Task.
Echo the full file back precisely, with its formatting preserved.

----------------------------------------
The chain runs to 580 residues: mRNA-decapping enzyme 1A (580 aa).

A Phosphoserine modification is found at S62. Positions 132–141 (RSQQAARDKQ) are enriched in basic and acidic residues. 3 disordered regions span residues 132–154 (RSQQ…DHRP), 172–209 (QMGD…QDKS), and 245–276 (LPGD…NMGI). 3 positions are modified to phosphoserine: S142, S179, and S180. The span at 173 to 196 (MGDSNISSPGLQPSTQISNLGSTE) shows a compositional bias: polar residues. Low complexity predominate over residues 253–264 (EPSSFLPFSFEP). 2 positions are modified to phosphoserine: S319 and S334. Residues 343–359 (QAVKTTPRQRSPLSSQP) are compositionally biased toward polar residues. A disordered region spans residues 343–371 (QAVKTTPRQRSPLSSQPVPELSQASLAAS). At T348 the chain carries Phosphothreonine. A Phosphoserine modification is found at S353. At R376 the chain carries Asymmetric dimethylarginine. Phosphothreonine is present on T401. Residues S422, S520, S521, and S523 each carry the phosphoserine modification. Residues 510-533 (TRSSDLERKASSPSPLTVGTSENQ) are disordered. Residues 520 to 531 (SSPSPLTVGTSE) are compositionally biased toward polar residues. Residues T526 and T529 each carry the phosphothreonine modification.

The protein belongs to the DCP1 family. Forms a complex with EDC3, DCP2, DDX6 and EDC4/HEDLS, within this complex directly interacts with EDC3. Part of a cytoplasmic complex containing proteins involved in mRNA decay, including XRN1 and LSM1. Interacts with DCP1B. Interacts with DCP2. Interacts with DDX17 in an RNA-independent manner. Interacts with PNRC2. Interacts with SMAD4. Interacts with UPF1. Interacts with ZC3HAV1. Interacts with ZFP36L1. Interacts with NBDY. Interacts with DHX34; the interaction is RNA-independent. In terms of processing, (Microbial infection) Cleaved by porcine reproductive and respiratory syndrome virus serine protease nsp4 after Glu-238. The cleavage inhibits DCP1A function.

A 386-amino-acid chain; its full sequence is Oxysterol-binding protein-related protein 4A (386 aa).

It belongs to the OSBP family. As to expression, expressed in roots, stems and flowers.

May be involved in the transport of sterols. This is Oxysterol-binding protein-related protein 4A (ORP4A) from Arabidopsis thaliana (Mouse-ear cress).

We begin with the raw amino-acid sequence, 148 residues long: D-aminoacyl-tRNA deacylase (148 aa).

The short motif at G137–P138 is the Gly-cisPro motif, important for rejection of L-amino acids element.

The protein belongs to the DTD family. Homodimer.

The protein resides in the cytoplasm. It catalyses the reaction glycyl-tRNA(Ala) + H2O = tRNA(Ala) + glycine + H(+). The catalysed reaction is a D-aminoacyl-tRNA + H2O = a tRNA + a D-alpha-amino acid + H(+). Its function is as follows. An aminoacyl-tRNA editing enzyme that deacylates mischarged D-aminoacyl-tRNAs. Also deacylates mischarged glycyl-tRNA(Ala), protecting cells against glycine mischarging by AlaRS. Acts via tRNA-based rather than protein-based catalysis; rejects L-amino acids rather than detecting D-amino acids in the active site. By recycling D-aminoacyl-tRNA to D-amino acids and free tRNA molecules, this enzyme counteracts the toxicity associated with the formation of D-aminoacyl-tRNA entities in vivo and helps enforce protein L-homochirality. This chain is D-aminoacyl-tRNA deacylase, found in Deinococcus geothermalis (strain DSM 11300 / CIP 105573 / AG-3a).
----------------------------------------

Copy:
The chain runs to 580 residues: mRNA-decapping enzyme 1A (580 aa).

A Phosphoserine modification is found at S62. Positions 132–141 (RSQQAARDKQ) are enriched in basic and acidic residues. 3 disordered regions span residues 132–154 (RSQQ…DHRP), 172–209 (QMGD…QDKS), and 245–276 (LPGD…NMGI). 3 positions are modified to phosphoserine: S142, S179, and S180. The span at 173 to 196 (MGDSNISSPGLQPSTQISNLGSTE) shows a compositional bias: polar residues. Low complexity predominate over residues 253–264 (EPSSFLPFSFEP). 2 positions are modified to phosphoserine: S319 and S334. Residues 343–359 (QAVKTTPRQRSPLSSQP) are compositionally biased toward polar residues. A disordered region spans residues 343–371 (QAVKTTPRQRSPLSSQPVPELSQASLAAS). At T348 the chain carries Phosphothreonine. A Phosphoserine modification is found at S353. At R376 the chain carries Asymmetric dimethylarginine. Phosphothreonine is present on T401. Residues S422, S520, S521, and S523 each carry the phosphoserine modification. Residues 510-533 (TRSSDLERKASSPSPLTVGTSENQ) are disordered. Residues 520 to 531 (SSPSPLTVGTSE) are compositionally biased toward polar residues. Residues T526 and T529 each carry the phosphothreonine modification.

The protein belongs to the DCP1 family. Forms a complex with EDC3, DCP2, DDX6 and EDC4/HEDLS, within this complex directly interacts with EDC3. Part of a cytoplasmic complex containing proteins involved in mRNA decay, including XRN1 and LSM1. Interacts with DCP1B. Interacts with DCP2. Interacts with DDX17 in an RNA-independent manner. Interacts with PNRC2. Interacts with SMAD4. Interacts with UPF1. Interacts with ZC3HAV1. Interacts with ZFP36L1. Interacts with NBDY. Interacts with DHX34; the interaction is RNA-independent. In terms of processing, (Microbial infection) Cleaved by porcine reproductive and respiratory syndrome virus serine protease nsp4 after Glu-238. The cleavage inhibits DCP1A function.

A 386-amino-acid chain; its full sequence is Oxysterol-binding protein-related protein 4A (386 aa).

It belongs to the OSBP family. As to expression, expressed in roots, stems and flowers.

May be involved in the transport of sterols. This is Oxysterol-binding protein-related protein 4A (ORP4A) from Arabidopsis thaliana (Mouse-ear cress).

We begin with the raw amino-acid sequence, 148 residues long: D-aminoacyl-tRNA deacylase (148 aa).

The short motif at G137–P138 is the Gly-cisPro motif, important for rejection of L-amino acids element.

The protein belongs to the DTD family. Homodimer.

The protein resides in the cytoplasm. It catalyses the reaction glycyl-tRNA(Ala) + H2O = tRNA(Ala) + glycine + H(+). The catalysed reaction is a D-aminoacyl-tRNA + H2O = a tRNA + a D-alpha-amino acid + H(+). Its function is as follows. An aminoacyl-tRNA editing enzyme that deacylates mischarged D-aminoacyl-tRNAs. Also deacylates mischarged glycyl-tRNA(Ala), protecting cells against glycine mischarging by AlaRS. Acts via tRNA-based rather than protein-based catalysis; rejects L-amino acids rather than detecting D-amino acids in the active site. By recycling D-aminoacyl-tRNA to D-amino acids and free tRNA molecules, this enzyme counteracts the toxicity associated with the formation of D-aminoacyl-tRNA entities in vivo and helps enforce protein L-homochirality. This chain is D-aminoacyl-tRNA deacylase, found in Deinococcus geothermalis (strain DSM 11300 / CIP 105573 / AG-3a).